Mr. A's Glossary
This glossary contains definitions for words used throughout the website. If you have a suggestion of a word that should be included here, please e-mail me at firstname.lastname@example.org.
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A word formed from the initial letter or letters of each word in a set of words.
A metaphorical narrative in prose or verse in which fictional figures and actions usually represent truths or generalizations about human existence.
The repetition of of initial vowels or consonants at the
beginning of words (e.g., winter
wind, slurp and
soul, or omit and open.
a reference to a famous person, place, event, or work of literature.
The assumption underlying alphabetic writing systems that each speech sound or phoneme of a language has its own distinctive graphic representation.
Statements or arguments used in a work that may have more than one meaning or interpretation.
A method of explaining something unfamiliar by using a comparison of similar, more familiar things; a form of reasoning in which one thing is inferred to be similar to another thing in a certain respect, on the basis of the known similarity between the things in other respects (e.g., part to whole, synonym and antonym, degree or cause and effect).
a three-syllable foot with the stress on the third.
A brief narrative of an interesting, unusual or biographical event often used to illustrate a point.
The character (or force) that opposes the protagonist.
A word opposite in meaning to another word
appeal to authority
To call upon an individual or other source as an expert to give credence to an argument made by an author of a work.
appeal to emotion
When a speaker or writer builds an argument using expressive language or other devices instead of presenting evidence; a fallacy in arguments
appeal to reason
To call upon a reader's ability to think in a rational way in order to cause a change in his or her thoughts.
A person's name that matches it's owner's occupation or character very well (either in fiction or reality)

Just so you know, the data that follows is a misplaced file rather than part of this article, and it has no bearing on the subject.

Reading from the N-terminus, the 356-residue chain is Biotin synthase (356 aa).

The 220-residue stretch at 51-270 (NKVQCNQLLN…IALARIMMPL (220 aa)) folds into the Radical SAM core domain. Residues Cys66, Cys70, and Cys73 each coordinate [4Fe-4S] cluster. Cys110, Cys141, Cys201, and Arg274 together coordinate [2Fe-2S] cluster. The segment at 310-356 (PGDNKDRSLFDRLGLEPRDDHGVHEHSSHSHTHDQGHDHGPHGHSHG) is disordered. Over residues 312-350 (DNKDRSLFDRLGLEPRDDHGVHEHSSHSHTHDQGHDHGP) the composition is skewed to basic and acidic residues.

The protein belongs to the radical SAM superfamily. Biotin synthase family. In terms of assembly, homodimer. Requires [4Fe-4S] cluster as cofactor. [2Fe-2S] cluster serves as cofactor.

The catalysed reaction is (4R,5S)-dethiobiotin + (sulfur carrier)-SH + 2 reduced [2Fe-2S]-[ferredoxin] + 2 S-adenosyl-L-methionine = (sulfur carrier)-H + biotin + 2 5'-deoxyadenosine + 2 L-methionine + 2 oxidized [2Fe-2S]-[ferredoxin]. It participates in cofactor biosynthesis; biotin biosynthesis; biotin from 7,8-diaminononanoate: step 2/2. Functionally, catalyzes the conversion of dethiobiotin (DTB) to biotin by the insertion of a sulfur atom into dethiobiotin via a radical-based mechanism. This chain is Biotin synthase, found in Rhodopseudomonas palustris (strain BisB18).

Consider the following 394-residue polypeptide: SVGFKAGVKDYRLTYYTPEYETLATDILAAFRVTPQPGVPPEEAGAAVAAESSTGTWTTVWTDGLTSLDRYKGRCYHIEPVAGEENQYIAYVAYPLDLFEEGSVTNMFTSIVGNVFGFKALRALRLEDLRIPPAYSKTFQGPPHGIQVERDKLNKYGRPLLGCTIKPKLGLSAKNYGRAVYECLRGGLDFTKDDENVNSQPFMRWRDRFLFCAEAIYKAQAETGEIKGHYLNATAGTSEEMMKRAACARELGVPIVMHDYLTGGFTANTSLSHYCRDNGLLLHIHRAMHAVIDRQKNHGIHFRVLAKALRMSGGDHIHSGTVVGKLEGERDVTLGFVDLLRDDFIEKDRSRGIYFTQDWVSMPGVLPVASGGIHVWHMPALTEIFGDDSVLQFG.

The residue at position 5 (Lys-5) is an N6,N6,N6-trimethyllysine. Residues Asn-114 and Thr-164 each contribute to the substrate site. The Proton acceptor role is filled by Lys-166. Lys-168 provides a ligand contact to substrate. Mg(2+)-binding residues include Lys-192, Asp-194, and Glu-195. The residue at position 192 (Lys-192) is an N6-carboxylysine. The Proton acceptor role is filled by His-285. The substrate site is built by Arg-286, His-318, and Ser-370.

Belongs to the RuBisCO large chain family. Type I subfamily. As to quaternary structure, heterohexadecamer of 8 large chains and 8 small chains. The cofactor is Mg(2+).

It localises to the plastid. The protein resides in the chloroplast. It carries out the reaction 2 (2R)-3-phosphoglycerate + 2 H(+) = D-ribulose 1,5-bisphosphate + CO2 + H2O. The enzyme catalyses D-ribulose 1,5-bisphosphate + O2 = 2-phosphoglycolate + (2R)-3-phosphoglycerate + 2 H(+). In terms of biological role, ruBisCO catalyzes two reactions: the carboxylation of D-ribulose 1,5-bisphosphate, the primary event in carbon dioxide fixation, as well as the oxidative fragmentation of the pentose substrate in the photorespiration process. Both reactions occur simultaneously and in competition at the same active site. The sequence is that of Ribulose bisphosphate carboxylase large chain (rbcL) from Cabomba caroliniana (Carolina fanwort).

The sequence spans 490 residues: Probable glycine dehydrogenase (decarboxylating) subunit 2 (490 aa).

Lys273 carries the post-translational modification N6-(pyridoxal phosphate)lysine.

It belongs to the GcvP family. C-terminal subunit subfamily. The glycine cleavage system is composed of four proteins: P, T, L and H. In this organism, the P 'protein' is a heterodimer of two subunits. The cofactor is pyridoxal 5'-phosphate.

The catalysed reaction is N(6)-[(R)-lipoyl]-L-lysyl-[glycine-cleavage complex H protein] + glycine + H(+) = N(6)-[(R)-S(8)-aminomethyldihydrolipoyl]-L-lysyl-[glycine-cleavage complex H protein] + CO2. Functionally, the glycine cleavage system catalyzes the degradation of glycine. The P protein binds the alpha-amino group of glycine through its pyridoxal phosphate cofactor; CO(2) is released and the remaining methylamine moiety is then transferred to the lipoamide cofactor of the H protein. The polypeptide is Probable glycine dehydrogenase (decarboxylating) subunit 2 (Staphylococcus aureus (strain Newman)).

The close repetition of middle vowel sounds (e.g., stony and holy).
A word that can take two (or more) opposite meanings;
• Often hyphenated as auto-antonym.
1. A word that describes itself
3. A name by which a social group or race refers to itself.
•From Greek auto (=self).
The reverse of producing an acronym; taking a word which already exists and creating a phrase (usually humorous) using the letters of the word as initials
bait and switch
A tactic in which a customer is attracted by the advertisement of a low-priced item but is then encouraged to buy a higher-priced one.
a quatrain alternating iambic tetrameter in lines one and three with iambic trimeter in lines two and four. The rhyme scheme of a ballad is abcb.
A fallacy in which one is attracted to a popular party, faction or cause that attracts growing support; following the crowd rather than using evidence to justify a conclusion.
An inclination of temperament or outlook; a personal and sometimes unreasoned judgment.
To combine the sounds represented by two or more letters to pronounce a word such as /gr/ in grow; to combine two or more words
A prewriting technique in which students, either alone or in groups, jot down all words or phrases that come to mind on a topic to expand the range of available ideas, to solve a problem or to clarify a concept.
a natural break or pause in a line of poetry, usually near the middle of the line, usually marked by punctuation.
A word which changes its meaning and pronunciation when capitalized